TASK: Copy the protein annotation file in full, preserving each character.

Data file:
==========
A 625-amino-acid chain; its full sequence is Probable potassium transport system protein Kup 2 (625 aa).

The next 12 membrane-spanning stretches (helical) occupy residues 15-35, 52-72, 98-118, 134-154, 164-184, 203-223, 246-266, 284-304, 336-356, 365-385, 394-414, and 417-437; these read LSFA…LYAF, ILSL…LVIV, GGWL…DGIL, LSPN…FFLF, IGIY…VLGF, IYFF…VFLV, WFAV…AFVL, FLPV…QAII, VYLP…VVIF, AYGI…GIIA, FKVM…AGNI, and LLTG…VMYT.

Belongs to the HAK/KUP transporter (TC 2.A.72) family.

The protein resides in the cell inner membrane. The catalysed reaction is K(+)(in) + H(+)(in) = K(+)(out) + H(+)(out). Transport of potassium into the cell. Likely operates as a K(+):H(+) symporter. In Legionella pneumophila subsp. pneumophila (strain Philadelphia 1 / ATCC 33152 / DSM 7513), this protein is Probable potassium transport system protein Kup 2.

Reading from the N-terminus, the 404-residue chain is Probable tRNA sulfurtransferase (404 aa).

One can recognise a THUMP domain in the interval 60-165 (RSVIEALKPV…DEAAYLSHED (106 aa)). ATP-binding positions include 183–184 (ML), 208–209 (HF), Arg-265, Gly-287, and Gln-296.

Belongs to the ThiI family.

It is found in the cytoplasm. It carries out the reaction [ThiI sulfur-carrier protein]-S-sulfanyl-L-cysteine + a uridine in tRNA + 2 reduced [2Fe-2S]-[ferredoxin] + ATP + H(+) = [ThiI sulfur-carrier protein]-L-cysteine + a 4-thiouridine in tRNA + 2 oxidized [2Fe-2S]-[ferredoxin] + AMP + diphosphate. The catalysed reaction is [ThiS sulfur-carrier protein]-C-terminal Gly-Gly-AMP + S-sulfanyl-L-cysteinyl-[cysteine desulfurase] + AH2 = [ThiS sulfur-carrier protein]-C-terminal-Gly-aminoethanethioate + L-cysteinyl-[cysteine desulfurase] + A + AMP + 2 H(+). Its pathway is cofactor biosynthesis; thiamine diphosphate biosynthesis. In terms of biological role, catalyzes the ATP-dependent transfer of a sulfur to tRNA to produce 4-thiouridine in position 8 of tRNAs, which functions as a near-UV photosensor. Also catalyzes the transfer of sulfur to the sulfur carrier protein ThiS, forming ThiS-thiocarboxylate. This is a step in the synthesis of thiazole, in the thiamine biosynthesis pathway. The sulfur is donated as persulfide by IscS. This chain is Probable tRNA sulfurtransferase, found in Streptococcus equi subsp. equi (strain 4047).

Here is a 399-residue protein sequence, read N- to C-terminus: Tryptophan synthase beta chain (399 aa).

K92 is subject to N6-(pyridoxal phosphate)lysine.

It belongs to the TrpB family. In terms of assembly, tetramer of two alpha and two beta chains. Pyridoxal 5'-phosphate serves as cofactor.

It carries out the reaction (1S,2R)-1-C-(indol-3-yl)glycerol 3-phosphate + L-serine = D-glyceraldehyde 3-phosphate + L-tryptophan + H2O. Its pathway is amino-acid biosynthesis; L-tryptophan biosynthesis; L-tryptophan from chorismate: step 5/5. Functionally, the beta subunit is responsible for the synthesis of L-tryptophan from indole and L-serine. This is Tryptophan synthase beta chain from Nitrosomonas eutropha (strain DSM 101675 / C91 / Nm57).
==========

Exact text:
A 625-amino-acid chain; its full sequence is Probable potassium transport system protein Kup 2 (625 aa).

The next 12 membrane-spanning stretches (helical) occupy residues 15-35, 52-72, 98-118, 134-154, 164-184, 203-223, 246-266, 284-304, 336-356, 365-385, 394-414, and 417-437; these read LSFA…LYAF, ILSL…LVIV, GGWL…DGIL, LSPN…FFLF, IGIY…VLGF, IYFF…VFLV, WFAV…AFVL, FLPV…QAII, VYLP…VVIF, AYGI…GIIA, FKVM…AGNI, and LLTG…VMYT.

Belongs to the HAK/KUP transporter (TC 2.A.72) family.

The protein resides in the cell inner membrane. The catalysed reaction is K(+)(in) + H(+)(in) = K(+)(out) + H(+)(out). Transport of potassium into the cell. Likely operates as a K(+):H(+) symporter. In Legionella pneumophila subsp. pneumophila (strain Philadelphia 1 / ATCC 33152 / DSM 7513), this protein is Probable potassium transport system protein Kup 2.

Reading from the N-terminus, the 404-residue chain is Probable tRNA sulfurtransferase (404 aa).

One can recognise a THUMP domain in the interval 60-165 (RSVIEALKPV…DEAAYLSHED (106 aa)). ATP-binding positions include 183–184 (ML), 208–209 (HF), Arg-265, Gly-287, and Gln-296.

Belongs to the ThiI family.

It is found in the cytoplasm. It carries out the reaction [ThiI sulfur-carrier protein]-S-sulfanyl-L-cysteine + a uridine in tRNA + 2 reduced [2Fe-2S]-[ferredoxin] + ATP + H(+) = [ThiI sulfur-carrier protein]-L-cysteine + a 4-thiouridine in tRNA + 2 oxidized [2Fe-2S]-[ferredoxin] + AMP + diphosphate. The catalysed reaction is [ThiS sulfur-carrier protein]-C-terminal Gly-Gly-AMP + S-sulfanyl-L-cysteinyl-[cysteine desulfurase] + AH2 = [ThiS sulfur-carrier protein]-C-terminal-Gly-aminoethanethioate + L-cysteinyl-[cysteine desulfurase] + A + AMP + 2 H(+). Its pathway is cofactor biosynthesis; thiamine diphosphate biosynthesis. In terms of biological role, catalyzes the ATP-dependent transfer of a sulfur to tRNA to produce 4-thiouridine in position 8 of tRNAs, which functions as a near-UV photosensor. Also catalyzes the transfer of sulfur to the sulfur carrier protein ThiS, forming ThiS-thiocarboxylate. This is a step in the synthesis of thiazole, in the thiamine biosynthesis pathway. The sulfur is donated as persulfide by IscS. This chain is Probable tRNA sulfurtransferase, found in Streptococcus equi subsp. equi (strain 4047).

Here is a 399-residue protein sequence, read N- to C-terminus: Tryptophan synthase beta chain (399 aa).

K92 is subject to N6-(pyridoxal phosphate)lysine.

It belongs to the TrpB family. In terms of assembly, tetramer of two alpha and two beta chains. Pyridoxal 5'-phosphate serves as cofactor.

It carries out the reaction (1S,2R)-1-C-(indol-3-yl)glycerol 3-phosphate + L-serine = D-glyceraldehyde 3-phosphate + L-tryptophan + H2O. Its pathway is amino-acid biosynthesis; L-tryptophan biosynthesis; L-tryptophan from chorismate: step 5/5. Functionally, the beta subunit is responsible for the synthesis of L-tryptophan from indole and L-serine. This is Tryptophan synthase beta chain from Nitrosomonas eutropha (strain DSM 101675 / C91 / Nm57).